Twenty plus years ago, I spent two week walking about Rome. Having studied art history in college, I wanted to see the monuments and museums which I had studied in small photographs in text books. Taveling alone, I could find unoccuplied galleries, as well as renouned pieces, and spend as long as I wated to observe and sketch. As we were staying in Washington, D.C. this recently, we walked over to the Mall to the National Gallery of Art. One sculpture that was on display is The Dying Gual, on loan from the Musei Capitolini, in Rome. Ah, a familiar friend in art. This is a Roman copy of a Greek sculpture. It disappeared for centuries, to be found in Villa Ludovisi’s gardens in 1621. Along with other Roman and Greek sculptures, it was studied, sketched and replicated by 17th century artists. As with many well conceived and constructed compositions, it’s pose can be found in later artists works.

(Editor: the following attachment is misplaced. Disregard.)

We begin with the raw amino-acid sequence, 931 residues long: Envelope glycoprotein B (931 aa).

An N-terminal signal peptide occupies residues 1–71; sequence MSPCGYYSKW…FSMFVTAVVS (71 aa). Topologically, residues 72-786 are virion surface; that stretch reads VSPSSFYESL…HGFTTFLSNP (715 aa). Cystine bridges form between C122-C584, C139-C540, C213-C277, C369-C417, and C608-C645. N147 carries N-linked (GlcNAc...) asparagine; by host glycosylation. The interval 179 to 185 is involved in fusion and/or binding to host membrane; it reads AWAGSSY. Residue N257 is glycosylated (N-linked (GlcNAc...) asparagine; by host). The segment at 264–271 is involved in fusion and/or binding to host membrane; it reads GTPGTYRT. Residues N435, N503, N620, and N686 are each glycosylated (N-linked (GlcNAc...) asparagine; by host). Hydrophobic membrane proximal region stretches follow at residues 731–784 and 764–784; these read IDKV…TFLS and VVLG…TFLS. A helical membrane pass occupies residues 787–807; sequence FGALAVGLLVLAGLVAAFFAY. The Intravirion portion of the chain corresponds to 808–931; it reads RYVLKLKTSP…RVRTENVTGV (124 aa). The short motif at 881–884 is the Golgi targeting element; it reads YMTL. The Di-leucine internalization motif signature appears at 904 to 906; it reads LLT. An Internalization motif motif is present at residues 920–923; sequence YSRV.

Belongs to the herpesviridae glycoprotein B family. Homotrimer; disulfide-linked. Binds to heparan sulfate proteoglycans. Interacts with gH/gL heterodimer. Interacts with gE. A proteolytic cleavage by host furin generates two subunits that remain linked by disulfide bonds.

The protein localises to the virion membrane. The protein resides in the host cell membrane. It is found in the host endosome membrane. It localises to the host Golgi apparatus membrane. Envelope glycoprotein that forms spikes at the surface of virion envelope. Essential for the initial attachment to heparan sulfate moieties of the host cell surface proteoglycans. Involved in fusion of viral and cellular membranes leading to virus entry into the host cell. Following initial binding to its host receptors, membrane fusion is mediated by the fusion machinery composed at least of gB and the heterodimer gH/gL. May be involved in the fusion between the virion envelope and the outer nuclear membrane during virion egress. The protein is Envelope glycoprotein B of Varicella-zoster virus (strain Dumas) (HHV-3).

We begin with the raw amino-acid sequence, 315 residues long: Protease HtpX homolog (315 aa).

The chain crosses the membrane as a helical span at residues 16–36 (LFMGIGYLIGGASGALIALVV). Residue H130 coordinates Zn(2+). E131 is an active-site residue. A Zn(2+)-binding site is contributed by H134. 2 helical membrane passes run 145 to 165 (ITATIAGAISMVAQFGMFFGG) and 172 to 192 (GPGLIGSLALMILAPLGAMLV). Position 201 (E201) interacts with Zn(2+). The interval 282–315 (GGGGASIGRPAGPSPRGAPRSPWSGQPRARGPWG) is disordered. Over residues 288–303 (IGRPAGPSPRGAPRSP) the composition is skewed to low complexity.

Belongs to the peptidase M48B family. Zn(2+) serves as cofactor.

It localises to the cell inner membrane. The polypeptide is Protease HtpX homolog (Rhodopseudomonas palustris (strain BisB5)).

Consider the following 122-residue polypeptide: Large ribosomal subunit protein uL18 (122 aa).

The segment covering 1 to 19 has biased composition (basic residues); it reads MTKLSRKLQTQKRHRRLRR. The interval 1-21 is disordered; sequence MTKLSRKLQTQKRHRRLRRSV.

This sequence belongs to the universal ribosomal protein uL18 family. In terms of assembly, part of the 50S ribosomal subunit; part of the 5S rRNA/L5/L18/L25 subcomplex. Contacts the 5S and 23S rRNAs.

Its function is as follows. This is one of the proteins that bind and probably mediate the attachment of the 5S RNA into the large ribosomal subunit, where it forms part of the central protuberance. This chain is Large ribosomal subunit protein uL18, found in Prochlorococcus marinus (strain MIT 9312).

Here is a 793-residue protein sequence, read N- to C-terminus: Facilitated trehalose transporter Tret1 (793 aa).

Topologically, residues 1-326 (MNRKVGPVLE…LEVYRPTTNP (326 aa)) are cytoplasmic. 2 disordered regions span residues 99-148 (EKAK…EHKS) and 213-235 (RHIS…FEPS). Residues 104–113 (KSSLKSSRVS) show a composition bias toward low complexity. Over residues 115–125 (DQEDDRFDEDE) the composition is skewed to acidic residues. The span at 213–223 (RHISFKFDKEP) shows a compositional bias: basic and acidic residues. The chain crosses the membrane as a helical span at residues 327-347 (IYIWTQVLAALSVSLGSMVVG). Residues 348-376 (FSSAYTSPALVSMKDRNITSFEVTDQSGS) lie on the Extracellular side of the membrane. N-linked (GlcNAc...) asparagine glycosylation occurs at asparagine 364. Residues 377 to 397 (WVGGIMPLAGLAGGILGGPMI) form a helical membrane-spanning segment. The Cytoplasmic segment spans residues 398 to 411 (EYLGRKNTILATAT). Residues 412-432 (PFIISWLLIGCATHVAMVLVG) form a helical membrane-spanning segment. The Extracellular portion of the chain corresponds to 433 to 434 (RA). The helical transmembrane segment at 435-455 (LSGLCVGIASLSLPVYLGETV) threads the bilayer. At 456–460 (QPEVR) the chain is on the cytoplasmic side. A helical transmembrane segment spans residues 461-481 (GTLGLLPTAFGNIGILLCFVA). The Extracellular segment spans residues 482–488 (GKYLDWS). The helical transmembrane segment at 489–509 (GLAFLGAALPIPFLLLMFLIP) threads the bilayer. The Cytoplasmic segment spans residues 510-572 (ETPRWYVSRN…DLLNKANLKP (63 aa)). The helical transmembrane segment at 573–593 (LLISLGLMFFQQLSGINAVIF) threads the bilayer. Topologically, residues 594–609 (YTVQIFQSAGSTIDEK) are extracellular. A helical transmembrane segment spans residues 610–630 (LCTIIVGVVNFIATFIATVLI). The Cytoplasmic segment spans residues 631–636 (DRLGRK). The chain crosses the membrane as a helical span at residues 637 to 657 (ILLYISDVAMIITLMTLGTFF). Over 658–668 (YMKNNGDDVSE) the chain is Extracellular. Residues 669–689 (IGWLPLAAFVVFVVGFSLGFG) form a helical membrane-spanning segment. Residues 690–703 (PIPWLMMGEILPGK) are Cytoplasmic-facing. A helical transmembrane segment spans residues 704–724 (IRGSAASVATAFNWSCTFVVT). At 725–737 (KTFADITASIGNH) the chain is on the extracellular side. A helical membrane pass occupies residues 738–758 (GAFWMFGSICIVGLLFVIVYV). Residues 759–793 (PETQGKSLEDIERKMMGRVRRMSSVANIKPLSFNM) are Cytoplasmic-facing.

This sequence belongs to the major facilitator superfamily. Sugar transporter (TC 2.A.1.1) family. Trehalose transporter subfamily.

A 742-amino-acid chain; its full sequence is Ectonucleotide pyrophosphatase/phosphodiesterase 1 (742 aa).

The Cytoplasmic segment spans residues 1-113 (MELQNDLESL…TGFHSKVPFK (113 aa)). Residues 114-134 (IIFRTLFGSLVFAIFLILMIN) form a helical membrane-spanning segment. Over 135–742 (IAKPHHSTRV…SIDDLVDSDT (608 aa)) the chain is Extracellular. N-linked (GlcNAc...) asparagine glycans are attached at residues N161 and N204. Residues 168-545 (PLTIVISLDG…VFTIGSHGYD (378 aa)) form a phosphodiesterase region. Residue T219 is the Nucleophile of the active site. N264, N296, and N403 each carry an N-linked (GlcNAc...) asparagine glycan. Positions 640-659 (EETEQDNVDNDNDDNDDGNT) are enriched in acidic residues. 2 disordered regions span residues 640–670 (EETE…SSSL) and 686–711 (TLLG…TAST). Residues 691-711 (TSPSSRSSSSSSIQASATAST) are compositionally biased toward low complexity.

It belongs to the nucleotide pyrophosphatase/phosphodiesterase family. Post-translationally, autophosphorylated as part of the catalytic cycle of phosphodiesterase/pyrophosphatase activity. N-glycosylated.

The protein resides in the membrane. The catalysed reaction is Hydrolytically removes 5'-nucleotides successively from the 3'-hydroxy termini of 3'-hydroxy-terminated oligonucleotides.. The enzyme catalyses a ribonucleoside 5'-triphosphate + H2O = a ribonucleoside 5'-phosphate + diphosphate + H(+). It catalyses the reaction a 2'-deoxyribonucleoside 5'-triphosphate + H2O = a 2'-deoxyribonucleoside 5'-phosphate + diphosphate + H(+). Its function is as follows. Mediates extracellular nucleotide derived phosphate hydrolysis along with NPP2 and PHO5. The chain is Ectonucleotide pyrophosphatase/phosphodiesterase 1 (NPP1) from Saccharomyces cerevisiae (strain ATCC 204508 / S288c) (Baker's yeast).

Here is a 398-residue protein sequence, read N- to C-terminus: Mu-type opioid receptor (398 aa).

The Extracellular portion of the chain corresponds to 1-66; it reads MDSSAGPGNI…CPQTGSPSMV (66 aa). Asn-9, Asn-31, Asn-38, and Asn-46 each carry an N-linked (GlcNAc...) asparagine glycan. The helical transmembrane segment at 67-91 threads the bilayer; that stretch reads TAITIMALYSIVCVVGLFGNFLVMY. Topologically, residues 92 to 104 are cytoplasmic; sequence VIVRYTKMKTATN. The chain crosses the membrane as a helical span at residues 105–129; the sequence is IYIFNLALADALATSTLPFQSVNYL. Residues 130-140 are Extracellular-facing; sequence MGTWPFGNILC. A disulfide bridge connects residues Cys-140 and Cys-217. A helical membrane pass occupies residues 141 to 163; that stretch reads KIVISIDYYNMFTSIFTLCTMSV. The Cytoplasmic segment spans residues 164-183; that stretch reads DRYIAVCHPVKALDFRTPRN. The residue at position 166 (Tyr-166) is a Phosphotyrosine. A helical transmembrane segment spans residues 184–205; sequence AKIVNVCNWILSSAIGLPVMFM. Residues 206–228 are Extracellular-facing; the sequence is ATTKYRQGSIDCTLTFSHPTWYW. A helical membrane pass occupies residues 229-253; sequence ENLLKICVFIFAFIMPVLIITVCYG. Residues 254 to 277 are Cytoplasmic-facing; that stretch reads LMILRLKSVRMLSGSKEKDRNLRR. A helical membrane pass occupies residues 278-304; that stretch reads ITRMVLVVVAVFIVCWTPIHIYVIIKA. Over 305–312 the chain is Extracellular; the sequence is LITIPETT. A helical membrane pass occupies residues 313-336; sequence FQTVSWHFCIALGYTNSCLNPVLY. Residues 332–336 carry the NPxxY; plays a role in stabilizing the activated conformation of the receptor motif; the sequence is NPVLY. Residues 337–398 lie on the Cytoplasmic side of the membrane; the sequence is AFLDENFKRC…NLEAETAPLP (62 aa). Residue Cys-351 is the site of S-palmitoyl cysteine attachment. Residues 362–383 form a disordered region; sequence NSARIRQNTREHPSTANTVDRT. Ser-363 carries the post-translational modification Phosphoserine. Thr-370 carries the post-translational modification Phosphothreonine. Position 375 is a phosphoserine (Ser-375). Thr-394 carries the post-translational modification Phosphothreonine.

If I Can't See It, Does It Exist?
New Stuff to Keep Up On
Old, But Not Forgotten Stuff
The Big Picture
HermitageAfrica Animals Arena Stage Art Blackfriar Theatre Blogging Books California Cooking Culture Current Events Dept. of Alternative Facts Ephesians Faith Family & Friends Fog in August Fresta Valley School Galatians Gardening Historic Places History Inspiration Labor McCoy Grand Museums Music National & State Parks Native Americans Opinion Paul's Ministry Philosophy Photography Poetry Roman Holiday Romans Rome Sierra Nevada Sports Theatre The Gospels Walks